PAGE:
What is a Wall Section Drawing?

Wall sections are fundamental drawings in any construction drawing set. They can quickly give the viewer or contractor an overview of the project’s construction, from footing to roof.

What is a wall section?

A wall section is a drawing that cuts a vertical “slice” through a building’s wall and only extends a short distance into the building (typically only a couple of feet). It reveals the internal makeup of the wall and all of its components.

Drawing a wall section is an important part of figuring out how the building is built. It allows the designer to start to understand how the building assemblies come together and communicates that to the contractor.

diagram showing the process of cutting a wall section

What’s the purpose of a wall section?

A wall section is meant to achieve a few things:

  • A wall section gives an overall sense of the building construction as stated above.
  • It serves as a key for details where the construction of the wall or roof cannot be clearly shown at the scale of the wall section.
  • It illustrates the continuity of elements like insulation, vapor barriers, or weather barriers.
  • It also shows the transitions of materials and assemblies. This is typically where problems arise and are often where details are drawn.
  • It shows where flashing occurs, and water drains from wall cavities.
  • Indicates the structural approach to the building construction and how it integrates with the wall, roof, and foundation. For example, is the exterior wall load bearing, or are the columns and beams to design around?

What should be shown in a wall section?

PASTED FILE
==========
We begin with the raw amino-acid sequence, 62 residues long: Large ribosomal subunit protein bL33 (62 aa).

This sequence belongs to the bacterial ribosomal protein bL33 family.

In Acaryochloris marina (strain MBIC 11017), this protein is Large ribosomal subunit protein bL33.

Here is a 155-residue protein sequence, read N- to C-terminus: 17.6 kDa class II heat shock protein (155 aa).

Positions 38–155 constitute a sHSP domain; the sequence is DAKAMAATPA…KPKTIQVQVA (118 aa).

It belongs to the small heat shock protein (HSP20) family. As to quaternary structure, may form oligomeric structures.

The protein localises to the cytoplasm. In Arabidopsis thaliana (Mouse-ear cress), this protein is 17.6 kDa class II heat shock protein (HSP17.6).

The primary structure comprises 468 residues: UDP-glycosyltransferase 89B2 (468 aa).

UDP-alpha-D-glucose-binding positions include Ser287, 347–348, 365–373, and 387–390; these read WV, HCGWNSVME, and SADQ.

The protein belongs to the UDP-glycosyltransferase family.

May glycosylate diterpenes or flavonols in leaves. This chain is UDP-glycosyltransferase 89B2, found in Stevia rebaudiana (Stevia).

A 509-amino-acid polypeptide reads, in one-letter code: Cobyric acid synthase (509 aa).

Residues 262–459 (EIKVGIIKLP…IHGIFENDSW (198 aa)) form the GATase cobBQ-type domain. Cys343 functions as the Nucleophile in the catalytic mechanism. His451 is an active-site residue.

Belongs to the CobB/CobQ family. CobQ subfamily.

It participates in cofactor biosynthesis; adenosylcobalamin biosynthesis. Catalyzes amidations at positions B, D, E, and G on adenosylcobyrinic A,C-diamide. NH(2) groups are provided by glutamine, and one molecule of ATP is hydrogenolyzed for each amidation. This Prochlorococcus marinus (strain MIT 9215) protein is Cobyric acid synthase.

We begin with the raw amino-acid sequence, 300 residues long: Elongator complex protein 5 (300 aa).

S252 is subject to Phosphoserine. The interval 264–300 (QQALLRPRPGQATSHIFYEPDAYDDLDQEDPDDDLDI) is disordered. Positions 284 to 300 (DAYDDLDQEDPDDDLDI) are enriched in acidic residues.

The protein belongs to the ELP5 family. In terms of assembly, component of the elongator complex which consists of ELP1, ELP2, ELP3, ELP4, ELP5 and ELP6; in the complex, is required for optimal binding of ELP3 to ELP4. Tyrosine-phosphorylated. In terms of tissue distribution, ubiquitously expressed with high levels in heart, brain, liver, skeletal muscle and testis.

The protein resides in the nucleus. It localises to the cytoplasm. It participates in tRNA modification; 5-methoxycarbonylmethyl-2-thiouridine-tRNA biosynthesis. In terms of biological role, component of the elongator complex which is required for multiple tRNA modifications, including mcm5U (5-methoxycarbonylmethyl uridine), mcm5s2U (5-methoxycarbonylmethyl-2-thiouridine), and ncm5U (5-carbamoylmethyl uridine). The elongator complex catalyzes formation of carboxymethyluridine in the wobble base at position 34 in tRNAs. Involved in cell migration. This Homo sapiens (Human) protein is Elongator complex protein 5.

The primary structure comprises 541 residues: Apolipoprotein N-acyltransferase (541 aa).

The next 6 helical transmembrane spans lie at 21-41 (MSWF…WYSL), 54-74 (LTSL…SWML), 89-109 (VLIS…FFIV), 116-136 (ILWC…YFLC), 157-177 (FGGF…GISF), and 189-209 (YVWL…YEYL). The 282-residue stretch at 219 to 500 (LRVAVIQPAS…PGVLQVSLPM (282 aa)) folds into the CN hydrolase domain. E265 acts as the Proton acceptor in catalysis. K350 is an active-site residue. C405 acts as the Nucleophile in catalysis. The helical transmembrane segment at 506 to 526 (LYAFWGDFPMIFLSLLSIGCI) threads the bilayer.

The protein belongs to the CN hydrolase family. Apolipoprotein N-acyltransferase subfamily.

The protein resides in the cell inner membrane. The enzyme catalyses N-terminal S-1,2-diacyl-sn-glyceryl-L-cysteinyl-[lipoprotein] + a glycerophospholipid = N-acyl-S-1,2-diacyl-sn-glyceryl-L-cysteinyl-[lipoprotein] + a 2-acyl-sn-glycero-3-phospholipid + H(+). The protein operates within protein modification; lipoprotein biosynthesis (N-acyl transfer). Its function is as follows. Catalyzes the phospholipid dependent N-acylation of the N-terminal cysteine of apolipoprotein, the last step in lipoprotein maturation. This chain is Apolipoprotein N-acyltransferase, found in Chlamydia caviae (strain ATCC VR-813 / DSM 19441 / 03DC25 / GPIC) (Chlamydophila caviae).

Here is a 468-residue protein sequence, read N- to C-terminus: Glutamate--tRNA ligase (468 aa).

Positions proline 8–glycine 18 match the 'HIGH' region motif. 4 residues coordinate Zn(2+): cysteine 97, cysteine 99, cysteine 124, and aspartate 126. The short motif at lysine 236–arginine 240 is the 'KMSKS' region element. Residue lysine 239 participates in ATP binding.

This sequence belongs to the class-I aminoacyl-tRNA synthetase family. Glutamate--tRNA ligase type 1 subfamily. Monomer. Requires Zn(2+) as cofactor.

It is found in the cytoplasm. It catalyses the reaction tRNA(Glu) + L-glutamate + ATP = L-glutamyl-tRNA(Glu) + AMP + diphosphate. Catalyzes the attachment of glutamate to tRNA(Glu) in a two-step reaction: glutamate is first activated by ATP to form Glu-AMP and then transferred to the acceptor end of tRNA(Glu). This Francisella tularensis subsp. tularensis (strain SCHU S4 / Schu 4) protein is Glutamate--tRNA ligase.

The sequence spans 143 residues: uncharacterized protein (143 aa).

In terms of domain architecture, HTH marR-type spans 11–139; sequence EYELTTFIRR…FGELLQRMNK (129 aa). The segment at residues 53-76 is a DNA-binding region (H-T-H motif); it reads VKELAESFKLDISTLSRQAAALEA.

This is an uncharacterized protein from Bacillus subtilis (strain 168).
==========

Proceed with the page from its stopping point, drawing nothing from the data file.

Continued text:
• Include all portions of the wall from footing to roof.
  • Show elevation markers at floor levels and other critical elevations like top of plates, spring points, or top of parapets.
  • Create vertical dimension string to locate important components. For masonry walls, note the number of courses.
  • Dimension widths of assemblies and other horizontal dimensions where not described in a separate detail drawing.
  • Indicate the roof slope.
  • Add notes that describe all components that aren’t described in a detail.
  • Gridlines and associated beams, columns, and girders (where applicable).
  • MEPFP equipment where it occurs.
  • An indication of the drawing scale.
example of a wall section drawing

What scale should a wall section be?

The scale of a drawing will dictate how much information can be shown. A typical single family home, townhouses, or small commercial buildings should be drawn at 3/4″=1′-0″.

As buildings get taller, there becomes a need to reduce the scale of the wall section. When this happens, the wall section is less about showing all the components of the wall and more about serving as a roadmap to all of the details. These details are typical at window and door heads and sills, material transitions, roof transitions, or any assembly that needs to be shown in detail.

What is a typical wall section?

A typical wall section applies to the entire building unless it’s indicated elsewhere to refer to a different drawing. We cover more about typical drawings in this article.

Tips for drawing wall sections

  • Use break lines to decrease the height of the drawing while maintaining the scale.
  • Visually trace the insulation barrier from the roof to the foundation to ensure there aren’t breaks in the envelope. Do the same for the weather and vapor barriers.
  • As with any detail, make sure all of the notes align.
  • Use heavier line weights to indicate what materials are cut through. The heaviest line weights should be used where the materials meet the air and at the grade line.

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